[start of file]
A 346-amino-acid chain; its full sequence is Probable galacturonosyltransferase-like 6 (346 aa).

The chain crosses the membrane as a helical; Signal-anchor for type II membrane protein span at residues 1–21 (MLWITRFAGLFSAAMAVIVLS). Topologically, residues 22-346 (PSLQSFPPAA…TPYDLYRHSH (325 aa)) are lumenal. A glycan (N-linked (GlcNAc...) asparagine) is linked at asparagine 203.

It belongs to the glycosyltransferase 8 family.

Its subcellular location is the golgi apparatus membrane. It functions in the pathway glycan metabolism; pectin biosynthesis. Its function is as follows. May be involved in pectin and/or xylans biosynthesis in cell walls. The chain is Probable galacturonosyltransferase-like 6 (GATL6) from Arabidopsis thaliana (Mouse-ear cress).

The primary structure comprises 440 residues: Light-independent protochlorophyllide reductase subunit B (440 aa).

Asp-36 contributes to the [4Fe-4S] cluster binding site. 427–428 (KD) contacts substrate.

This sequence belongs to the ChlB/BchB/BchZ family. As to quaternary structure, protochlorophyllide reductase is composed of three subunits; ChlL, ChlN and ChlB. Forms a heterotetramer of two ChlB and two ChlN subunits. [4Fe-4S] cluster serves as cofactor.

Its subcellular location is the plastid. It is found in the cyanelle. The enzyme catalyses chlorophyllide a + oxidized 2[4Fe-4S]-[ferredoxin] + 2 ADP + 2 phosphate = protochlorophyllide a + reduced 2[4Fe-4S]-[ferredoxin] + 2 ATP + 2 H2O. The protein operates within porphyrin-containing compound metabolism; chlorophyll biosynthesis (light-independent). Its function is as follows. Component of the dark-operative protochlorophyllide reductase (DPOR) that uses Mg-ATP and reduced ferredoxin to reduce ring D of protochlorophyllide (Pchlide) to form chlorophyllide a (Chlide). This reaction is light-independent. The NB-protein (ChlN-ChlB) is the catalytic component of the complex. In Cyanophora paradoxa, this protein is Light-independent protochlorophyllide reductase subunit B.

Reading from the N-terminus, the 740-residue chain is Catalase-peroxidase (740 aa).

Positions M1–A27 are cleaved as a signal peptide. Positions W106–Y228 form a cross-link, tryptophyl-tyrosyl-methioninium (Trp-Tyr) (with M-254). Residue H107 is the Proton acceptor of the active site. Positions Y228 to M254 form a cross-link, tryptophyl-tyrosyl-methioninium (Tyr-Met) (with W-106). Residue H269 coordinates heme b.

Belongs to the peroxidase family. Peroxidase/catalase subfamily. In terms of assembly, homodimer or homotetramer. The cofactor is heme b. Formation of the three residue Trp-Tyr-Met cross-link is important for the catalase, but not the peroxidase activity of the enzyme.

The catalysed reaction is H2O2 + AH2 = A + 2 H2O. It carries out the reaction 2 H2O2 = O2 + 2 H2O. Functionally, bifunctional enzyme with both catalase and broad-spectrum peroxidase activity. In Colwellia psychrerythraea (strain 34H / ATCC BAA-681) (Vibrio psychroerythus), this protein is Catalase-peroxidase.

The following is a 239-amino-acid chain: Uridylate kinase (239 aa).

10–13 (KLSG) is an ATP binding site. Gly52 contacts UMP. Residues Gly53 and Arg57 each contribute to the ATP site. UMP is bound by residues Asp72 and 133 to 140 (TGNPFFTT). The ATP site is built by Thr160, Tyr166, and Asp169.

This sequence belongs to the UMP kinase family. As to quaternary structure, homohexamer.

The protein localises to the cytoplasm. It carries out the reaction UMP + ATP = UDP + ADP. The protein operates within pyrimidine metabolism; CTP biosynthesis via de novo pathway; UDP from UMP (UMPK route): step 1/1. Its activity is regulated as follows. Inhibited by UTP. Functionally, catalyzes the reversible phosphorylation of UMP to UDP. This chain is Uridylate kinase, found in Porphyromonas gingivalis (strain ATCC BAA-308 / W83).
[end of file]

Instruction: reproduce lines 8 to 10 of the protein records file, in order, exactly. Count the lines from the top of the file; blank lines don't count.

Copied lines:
Its subcellular location is the plastid. It is found in the cyanelle. The enzyme catalyses chlorophyllide a + oxidized 2[4Fe-4S]-[ferredoxin] + 2 ADP + 2 phosphate = protochlorophyllide a + reduced 2[4Fe-4S]-[ferredoxin] + 2 ATP + 2 H2O. The protein operates within porphyrin-containing compound metabolism; chlorophyll biosynthesis (light-independent). Its function is as follows. Component of the dark-operative protochlorophyllide reductase (DPOR) that uses Mg-ATP and reduced ferredoxin to reduce ring D of protochlorophyllide (Pchlide) to form chlorophyllide a (Chlide). This reaction is light-independent. The NB-protein (ChlN-ChlB) is the catalytic component of the complex. In Cyanophora paradoxa, this protein is Light-independent protochlorophyllide reductase subunit B.

Reading from the N-terminus, the 740-residue chain is Catalase-peroxidase (740 aa).

Positions M1–A27 are cleaved as a signal peptide. Positions W106–Y228 form a cross-link, tryptophyl-tyrosyl-methioninium (Trp-Tyr) (with M-254). Residue H107 is the Proton acceptor of the active site. Positions Y228 to M254 form a cross-link, tryptophyl-tyrosyl-methioninium (Tyr-Met) (with W-106). Residue H269 coordinates heme b.